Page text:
So the problem is the agency lowballing in the first place! If they are getting the job by (deviantly I think) not letting the client know there will be additional costs, then they are misleading the client. Imagine if an architect failed to mention to a client that they would ned to pay for a builder and materials …

    The explanation from the agency is a cop out.

  3. Mark Dunton at 10:11 am

    I find it interesting that the hotel is taking on a whole re-branding, and aside from maybe some pictures of the property taken during your stay, these are the items they take home, that represent the brand away from the property (the coffee which is only available there), is something their friends see, an image of the bag they post on Pinterest, but that portion of the budget was nipped because other costs are more important. Been in construction and construction management for many many years, and if they are snipping here and there from non-Critical Path items to meet the budget, this bring up other red flags. Like your contract says Net 30 and they end up paying Net Whenever, due to running out of money on the bank draw. And is highly likely you will have to catch them using your images after the initial run, because let’s face it, if they cheaped you on the price, they certainly are NOT going to call you back to spend MORE money. And lastly, and this is my opinion only, $100 an image is really a disservice to other photographers trying to earn fair value for their work.

  4. Todd Bigelow at 11:55 am

    I don’t advocate asking a client up front about a budget as it allows the client to set the initial value of your image. Instead, issue a well prepared quote indicating a willingness to negotiate as this allows the photographer to set the value for the image. If the photographer knows their floor for negotiation, understands the difference between commercial and editorial, and is willing to say “no thank you” to terrible offers, then it’s a simple process.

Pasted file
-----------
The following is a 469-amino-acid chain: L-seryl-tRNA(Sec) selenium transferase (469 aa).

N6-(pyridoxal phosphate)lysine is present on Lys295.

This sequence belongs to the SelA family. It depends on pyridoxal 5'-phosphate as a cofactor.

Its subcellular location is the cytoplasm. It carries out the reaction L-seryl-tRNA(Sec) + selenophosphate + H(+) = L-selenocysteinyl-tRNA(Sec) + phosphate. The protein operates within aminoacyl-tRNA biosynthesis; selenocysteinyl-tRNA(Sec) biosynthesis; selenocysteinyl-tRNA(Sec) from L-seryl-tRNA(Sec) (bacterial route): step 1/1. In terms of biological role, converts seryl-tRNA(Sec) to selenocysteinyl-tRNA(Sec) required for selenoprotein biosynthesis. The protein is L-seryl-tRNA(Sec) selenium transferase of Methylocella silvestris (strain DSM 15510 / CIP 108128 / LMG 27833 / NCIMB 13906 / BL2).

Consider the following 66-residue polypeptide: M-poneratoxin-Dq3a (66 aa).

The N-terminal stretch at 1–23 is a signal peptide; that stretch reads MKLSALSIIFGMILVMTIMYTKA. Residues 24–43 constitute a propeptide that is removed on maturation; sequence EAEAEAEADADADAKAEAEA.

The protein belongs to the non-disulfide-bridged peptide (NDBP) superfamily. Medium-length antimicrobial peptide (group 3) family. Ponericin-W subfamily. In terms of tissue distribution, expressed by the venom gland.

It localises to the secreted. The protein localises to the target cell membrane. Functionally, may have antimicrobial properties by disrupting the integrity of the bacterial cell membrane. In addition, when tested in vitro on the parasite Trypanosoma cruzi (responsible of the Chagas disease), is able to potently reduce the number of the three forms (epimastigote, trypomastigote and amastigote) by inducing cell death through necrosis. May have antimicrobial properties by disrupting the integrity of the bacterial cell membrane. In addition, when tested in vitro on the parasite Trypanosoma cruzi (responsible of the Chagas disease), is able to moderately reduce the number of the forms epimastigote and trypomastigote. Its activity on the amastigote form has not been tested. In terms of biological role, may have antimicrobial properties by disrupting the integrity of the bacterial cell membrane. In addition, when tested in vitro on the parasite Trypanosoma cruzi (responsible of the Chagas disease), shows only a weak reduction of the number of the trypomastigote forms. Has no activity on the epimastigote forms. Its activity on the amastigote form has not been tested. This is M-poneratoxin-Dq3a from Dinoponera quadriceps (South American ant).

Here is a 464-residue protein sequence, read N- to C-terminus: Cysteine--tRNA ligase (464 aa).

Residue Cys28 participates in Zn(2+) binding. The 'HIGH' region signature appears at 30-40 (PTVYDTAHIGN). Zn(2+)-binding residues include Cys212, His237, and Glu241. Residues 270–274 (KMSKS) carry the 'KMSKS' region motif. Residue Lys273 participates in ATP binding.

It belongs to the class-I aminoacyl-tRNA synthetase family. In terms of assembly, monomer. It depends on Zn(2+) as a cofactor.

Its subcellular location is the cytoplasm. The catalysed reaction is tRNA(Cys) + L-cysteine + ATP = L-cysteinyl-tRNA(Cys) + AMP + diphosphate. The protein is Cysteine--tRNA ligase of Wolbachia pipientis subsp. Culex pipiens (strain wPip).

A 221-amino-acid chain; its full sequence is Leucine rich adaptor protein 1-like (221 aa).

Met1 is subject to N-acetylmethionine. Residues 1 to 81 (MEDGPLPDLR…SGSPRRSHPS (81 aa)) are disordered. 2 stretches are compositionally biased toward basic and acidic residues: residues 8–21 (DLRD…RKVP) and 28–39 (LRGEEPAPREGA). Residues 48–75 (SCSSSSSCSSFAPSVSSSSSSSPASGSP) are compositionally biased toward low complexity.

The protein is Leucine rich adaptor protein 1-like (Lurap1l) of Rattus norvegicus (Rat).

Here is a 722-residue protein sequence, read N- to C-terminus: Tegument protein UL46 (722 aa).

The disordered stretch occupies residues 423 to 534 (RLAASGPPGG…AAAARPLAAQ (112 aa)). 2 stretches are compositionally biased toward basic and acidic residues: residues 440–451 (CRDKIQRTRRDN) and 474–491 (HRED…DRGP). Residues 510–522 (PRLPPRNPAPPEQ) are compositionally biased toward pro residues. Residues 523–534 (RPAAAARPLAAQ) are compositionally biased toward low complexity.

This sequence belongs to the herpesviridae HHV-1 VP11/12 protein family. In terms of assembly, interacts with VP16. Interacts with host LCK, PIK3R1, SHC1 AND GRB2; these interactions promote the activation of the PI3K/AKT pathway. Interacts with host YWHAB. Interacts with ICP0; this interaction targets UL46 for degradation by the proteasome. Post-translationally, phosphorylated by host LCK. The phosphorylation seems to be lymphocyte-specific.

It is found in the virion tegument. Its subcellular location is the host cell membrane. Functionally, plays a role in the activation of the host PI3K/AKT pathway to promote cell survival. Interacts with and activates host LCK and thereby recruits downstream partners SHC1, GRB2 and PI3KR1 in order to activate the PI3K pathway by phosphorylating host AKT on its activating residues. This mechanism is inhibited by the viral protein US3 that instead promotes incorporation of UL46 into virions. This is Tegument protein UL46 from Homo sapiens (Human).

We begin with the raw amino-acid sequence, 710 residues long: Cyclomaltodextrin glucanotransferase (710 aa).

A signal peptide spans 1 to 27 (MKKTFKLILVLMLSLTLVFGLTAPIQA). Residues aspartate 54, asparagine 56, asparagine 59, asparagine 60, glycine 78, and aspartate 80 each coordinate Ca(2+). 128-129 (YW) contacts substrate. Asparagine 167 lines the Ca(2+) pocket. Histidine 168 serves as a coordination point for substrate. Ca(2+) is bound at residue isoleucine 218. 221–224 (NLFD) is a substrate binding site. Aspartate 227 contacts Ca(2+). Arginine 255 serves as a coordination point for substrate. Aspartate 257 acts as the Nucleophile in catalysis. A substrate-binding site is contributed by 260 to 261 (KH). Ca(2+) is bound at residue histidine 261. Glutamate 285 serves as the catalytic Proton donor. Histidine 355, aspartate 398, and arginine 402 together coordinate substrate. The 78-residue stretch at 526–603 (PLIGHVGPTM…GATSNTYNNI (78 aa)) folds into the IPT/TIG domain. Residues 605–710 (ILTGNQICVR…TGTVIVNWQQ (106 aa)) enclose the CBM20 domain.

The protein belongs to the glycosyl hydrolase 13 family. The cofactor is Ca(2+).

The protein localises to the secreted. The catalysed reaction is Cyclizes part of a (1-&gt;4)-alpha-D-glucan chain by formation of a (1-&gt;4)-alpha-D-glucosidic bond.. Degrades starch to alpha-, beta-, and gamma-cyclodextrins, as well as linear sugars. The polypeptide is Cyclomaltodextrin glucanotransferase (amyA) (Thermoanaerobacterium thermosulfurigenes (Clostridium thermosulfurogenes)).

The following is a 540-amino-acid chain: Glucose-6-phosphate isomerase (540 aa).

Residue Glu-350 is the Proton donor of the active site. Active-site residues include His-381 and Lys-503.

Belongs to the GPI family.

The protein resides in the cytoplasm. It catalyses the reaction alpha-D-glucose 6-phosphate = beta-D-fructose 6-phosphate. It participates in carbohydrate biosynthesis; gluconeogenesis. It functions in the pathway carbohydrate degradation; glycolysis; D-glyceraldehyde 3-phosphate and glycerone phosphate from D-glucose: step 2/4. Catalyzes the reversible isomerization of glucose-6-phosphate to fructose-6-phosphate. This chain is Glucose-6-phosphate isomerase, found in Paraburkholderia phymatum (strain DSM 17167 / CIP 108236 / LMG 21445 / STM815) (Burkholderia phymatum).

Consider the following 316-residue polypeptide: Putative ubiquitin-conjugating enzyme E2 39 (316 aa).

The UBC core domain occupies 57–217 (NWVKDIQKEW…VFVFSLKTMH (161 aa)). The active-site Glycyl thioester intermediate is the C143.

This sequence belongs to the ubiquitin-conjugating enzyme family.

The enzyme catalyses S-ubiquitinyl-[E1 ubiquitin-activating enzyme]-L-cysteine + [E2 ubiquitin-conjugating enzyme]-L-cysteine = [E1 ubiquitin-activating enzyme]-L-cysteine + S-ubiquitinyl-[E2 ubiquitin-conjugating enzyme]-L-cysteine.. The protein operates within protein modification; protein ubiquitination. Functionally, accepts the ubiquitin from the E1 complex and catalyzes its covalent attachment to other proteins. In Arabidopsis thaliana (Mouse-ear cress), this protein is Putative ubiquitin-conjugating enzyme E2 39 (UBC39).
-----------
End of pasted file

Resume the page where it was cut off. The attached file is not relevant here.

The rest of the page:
I deal with these requests fairly regularly. I received a request just last week from a major publishing company requesting use of an Olympian I shot in ’08 for Sports Illustrated. The initial email said their “standard fee” is $50 for online use (no further definition of the use) and would I grant them use. I responded thanking them for their interest and, with no reference at all to their $50 “standard fee,” attached a quote (FotoQuote) with terms and the licensing fee. The quote was signed and accepted.

    Bottom line is that most companies will try to get the cheapest use and often succeed. Let’s put it this way, I’ve never had a company email and state “We have a HUGE budget, what will it cost to use your image?” These are your images, your livelihood. Set the value, if it doesn’t work after fair negotiation, no problem, thank them and move on.

  5. Nick Gleitzman at 9:27 pm

    “But, ultimately, when client’s choose and agency and agree to pay them a fee, they don’t often realize that things like photography aren’t included.”

    Why not? A professional agency can’t give a quote for their own services without a brief, and they should be making it clear that if photography is required, whether stock or commissioned, that additional fees will be payable. I understand that this particular usage was a last-minute addition to a much broader project, but going into a project of this scale without at least some contingency is ludicrous. It virtually dictates that usage-for-credit is the first option considered. Why is it that so-called professional users of photography still don’t get that if they (or their clients) are going to make money from using images, the creator of those images deserves to be paid a fair price as well? And by fair, I don’t mean $100 a shot.

    Oh, and ” … when client’s choose and agency …” Don’t get me started.